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bk ignore(7.3.3)	    BitKeeper User's Manual	      bk ignore(7.3.3)

       bk ignore - ignore shell	glob patterns

       bk ignore glob [glob ...]

       bk  ignore  tells  BitKeeper to ignore specified	files when looking for
       extra files that	are not	under revision control.	 This affects the out-
       put  of	bk  gfiles -x and all commands that use	its output, such as bk
       citool and bk extras.

       Typical things to ignore	are object files, core	files,	a.out,	*.exe,
       and the like.

       Patterns	 that  do  not	contain	 a  slash  (`/') character are matched
       against the basename of the  file;  patterns  containing	 a  slash  are
       matched	against	 the  pathname of the file relative to the root	of the
       repository.  Using './' at the start of a  pattern  means  the  pattern
       applies only to the repository root.

       For  example,  if you always want to ignore files named JUNK regardless
       of which	directory they are in, you can say

	   bk ignore JUNK

       This matches JUNK and sub/dir/JUNK but not JUNK-PRECIOUS.

       If you want to match a file in just one subdirectory, you can do

	   bk ignore sub/directory/this_one

       which matches sub/directory/this_one but	not other_dir/this_one.

       If you want to ignore just the JUNK file	at the root of the repository,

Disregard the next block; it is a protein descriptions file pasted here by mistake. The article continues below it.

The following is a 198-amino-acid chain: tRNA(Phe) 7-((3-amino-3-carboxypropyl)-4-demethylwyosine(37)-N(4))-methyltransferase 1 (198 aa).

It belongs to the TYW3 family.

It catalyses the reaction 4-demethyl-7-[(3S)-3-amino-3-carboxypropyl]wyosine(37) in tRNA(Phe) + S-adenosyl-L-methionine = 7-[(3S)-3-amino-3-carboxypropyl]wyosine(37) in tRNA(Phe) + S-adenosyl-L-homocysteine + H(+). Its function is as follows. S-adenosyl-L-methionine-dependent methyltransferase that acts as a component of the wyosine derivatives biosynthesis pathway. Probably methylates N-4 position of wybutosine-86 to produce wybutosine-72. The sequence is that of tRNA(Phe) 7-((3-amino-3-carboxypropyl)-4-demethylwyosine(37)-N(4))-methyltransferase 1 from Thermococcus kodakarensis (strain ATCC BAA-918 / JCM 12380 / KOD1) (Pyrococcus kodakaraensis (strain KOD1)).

you can do

	   bk ignore ./JUNK

       which matches JUNK but not sub/dir/JUNK.

       You can also prune certain subdirectories of your repository by append-
       ing " -prune" to	the  directory	path;  no  BitKeeper  operations  will
       descend into that directory.

	   bk ignore 'sub/dir/build -prune'

       Note:  It's  important  to  use	the  quotes as shown when using	-prune
       because each command argument is	treated	as a  separate	pattern.   You
       may  use	-prune only with directory paths that are relative to the root
       of the repository.

       Pruning large non-revision controlled directory trees  that  appear  in
       your repository can significantly improve performance in	some cases.

       With no arguments, bk ignore shows the current ignore list.

       The  ignore  list  is stored in the file	BitKeeper/etc/ignore.  You may
       edit this file if you wish; the format is simply	 one  glob  per	 line.
       Editing	the  ignore  file  is  the only	way to remove entries from the

       The default ignore list is

	   PENDING -prune
	   BitKeeper/log -prune
	   BitKeeper/tmp -prune
	   BitKeeper/writer -prune
	   BitKeeper/readers -prune

       The following additions are suggested:


       You may manually	add additional ignore patterns on a  per  user	basis.
       For  example, if	you have a tendency to have a file called "notes" that
       you never want to check in, and you also	use .xxx as your  junk	files,
       then do this:

	   $ echo notes	>> "`bk	dotbk`/ignore"
	   $ echo '*.xxx' >> "`bk dotbk`/ignore"

       bk-citool, bk-extras, bk-gfiles,	bk-status


BitKeeper Inc			      1E1		      bk ignore(7.3.3)


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